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Heathrow passenger charges could rise by up to 56% by 2023

Heathrow

Heathrow passenger charges could rise by up to 56% by 2023

Heathrow will be allowed to raise significantly its landing charges from next summer, the aviation regulator has announced, although it has ruled out the near-doubling of charges proposed by the airport.

Airlines reacted with dismay at the Civil Aviation Authority’s proposals, which could allow the UK’s biggest airport to increase charges by up to 56% by 2023 as it seeks to recoup losses from the pandemic.

The CAA has launched a consultation on a range of airport charges a passenger from £24.50 to £34.40, an increase from £22 a passenger in 2020. It said it sought to protect consumers against unfair charges, and that it would work closely with Heathrow, airlines and others to narrow this range over the next few months.

The range will come into effect from summer 2022, with an interim cap of £30 for next year.

Heathrow had called for the charges to range from £32 to £43 a passenger, as it seeks to recoup losses caused by the coronavirus pandemic – a sum that led Willie Walsh, the ex-AIG boss leading the global airline body Iata, to accuse the airport of “gouging” its customers.

The airport said in July that its total losses since the start of the pandemic had reached £2.9bn. In September, passenger numbers were 38% of pre-pandemic levels.

Richard Moriarty, the CAA chief executive, said: “While international air travel is still recovering, setting a price control for Heathrow airport against the backdrop of so much uncertainty means we have had to adapt our approach. Our principal objective is to further the interests of consumers while recognising the challenges the industry has faced throughout the Covid-19 pandemic.

“These initial proposals seek to protect consumers against unfair charges, and will allow Heathrow to continue to appropriately invest in keeping the airport resilient, efficient and one that provides a good experience for passengers.”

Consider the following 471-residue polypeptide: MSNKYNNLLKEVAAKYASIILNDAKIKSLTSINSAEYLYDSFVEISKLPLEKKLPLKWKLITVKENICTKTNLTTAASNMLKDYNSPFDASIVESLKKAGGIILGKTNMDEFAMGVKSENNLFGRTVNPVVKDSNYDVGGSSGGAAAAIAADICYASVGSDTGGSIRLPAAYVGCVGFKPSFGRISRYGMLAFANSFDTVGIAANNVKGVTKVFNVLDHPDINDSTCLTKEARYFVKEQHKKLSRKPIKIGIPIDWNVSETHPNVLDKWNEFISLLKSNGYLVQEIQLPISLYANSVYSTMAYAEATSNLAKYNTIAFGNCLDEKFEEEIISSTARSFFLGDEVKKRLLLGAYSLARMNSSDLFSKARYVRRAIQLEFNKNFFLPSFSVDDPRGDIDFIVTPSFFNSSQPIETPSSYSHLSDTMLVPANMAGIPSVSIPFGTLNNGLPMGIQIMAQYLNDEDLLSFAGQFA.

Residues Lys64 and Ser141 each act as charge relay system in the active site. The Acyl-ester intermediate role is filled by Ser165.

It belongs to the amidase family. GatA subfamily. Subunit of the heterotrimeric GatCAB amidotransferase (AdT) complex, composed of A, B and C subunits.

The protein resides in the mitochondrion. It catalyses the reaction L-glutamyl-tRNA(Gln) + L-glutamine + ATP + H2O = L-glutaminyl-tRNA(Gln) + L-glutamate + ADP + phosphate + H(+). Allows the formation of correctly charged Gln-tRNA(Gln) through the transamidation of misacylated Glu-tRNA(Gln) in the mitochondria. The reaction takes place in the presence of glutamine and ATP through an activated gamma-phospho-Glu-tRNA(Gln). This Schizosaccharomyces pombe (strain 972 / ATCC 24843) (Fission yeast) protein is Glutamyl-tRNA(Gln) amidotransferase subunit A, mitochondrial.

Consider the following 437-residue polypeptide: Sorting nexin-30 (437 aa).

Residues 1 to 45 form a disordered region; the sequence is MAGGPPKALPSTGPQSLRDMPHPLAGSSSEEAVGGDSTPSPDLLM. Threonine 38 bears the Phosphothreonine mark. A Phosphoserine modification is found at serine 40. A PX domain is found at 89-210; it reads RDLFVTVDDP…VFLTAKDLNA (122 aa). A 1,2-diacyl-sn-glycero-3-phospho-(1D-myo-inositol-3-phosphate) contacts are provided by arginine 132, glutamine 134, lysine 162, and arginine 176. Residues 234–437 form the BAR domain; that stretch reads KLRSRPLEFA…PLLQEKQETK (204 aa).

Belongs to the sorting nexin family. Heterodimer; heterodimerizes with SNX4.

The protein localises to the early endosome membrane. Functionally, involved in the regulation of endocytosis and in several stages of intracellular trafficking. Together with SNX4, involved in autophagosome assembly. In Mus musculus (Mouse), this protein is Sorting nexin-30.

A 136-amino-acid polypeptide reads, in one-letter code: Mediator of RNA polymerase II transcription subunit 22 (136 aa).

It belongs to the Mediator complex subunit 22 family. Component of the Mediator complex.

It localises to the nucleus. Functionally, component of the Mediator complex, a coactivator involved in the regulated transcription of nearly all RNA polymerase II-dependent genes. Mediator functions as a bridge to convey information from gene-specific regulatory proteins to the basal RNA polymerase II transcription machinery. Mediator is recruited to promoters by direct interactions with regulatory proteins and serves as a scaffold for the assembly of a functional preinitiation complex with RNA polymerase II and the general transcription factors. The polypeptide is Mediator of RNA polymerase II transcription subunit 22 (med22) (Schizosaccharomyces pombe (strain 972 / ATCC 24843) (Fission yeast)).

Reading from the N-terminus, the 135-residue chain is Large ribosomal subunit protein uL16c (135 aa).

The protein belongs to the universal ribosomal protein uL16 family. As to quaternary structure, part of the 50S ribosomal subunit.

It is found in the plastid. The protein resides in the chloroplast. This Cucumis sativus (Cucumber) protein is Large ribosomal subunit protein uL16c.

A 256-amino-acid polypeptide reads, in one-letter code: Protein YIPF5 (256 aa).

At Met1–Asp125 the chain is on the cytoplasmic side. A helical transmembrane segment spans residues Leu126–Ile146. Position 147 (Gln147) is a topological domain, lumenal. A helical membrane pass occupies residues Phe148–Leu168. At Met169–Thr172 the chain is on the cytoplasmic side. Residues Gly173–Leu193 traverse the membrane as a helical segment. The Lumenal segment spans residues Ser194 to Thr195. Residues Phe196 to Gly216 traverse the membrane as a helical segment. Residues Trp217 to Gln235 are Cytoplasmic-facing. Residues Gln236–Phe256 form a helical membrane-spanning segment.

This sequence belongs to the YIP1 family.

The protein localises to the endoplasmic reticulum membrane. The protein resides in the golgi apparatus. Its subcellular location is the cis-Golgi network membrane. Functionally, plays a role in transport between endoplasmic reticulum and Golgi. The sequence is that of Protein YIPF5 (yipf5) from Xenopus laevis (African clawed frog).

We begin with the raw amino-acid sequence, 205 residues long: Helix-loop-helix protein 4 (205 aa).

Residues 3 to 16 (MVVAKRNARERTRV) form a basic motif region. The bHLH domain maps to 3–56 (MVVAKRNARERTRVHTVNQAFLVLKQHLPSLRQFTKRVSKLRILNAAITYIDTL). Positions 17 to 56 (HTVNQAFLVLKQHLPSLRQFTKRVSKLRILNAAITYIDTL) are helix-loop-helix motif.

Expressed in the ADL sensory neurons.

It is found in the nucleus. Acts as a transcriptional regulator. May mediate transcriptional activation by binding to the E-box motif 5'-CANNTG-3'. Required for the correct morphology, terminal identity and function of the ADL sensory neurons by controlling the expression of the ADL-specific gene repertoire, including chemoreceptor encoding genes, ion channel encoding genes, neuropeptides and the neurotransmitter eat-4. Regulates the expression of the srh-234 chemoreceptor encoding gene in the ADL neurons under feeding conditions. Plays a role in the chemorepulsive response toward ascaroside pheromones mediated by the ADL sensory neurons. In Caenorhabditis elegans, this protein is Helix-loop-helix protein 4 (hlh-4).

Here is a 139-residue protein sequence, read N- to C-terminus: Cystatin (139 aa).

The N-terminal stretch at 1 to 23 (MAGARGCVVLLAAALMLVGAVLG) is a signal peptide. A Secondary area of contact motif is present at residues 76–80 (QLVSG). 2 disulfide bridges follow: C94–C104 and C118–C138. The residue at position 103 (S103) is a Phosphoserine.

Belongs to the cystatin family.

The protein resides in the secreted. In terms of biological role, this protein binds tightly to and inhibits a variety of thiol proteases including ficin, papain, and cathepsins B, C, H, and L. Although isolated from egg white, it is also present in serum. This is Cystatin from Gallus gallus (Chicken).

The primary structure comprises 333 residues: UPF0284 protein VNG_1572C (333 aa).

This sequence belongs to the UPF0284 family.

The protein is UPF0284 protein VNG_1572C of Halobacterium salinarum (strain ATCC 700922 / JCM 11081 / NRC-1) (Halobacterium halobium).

The CAA rejected Heathrow’s request for an additional adjustment to its regulatory asset base to make up losses caused by the pandemic on top of the £300m it allowed in April. Heathrow had asked for a £2.6bn increase under the funding model that recovers airport investment through landing charges.

A Heathrow spokesperson said: “Our aim is to reach a settlement that enables us to give passengers a great service while operating a safe, resilient and competitive hub airport for Britain. That Heathrow is ranked by passengers as one of the best airports in the world is testament to the power of private investment over the past decade, and to enable this to continue, we believe the settlement should safeguard a fair return for investors.

“While it is right the CAA protect consumers against excessive profits and waste, the settlement is not designed to shield airlines from legitimate cost increases or the impacts of fewer people travelling.”

However, airlines said the proposals were unacceptable. Shai Weiss, the chief executive of Virgin Atlantic, said they “failed to protect the British consumer”, adding: “The world’s most expensive airport risks becoming over 50% more expensive, as Heathrow and its owners seek to recoup their pandemic losses and secure hundreds of millions in dividends to shareholders. It is concerning that the regulator has failed in its first opportunity to step in, and together with industry partners, we will oppose these proposals in the strongest terms to protect passengers.”

Luis Gallego, the chief executive of the British Airways owner IAG, said: “International connectivity is vital for the UK’s economic recovery. Heathrow is already the world’s most expensive hub airport. The disproportionate increase compared to other European hubs will undermine its competitiveness even further and UK consumers will be losing out.”

He said that IAG would engage in the regulator’s consultation “to advocate for UK consumers over the interests of Heathrow’s shareholders”.

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Business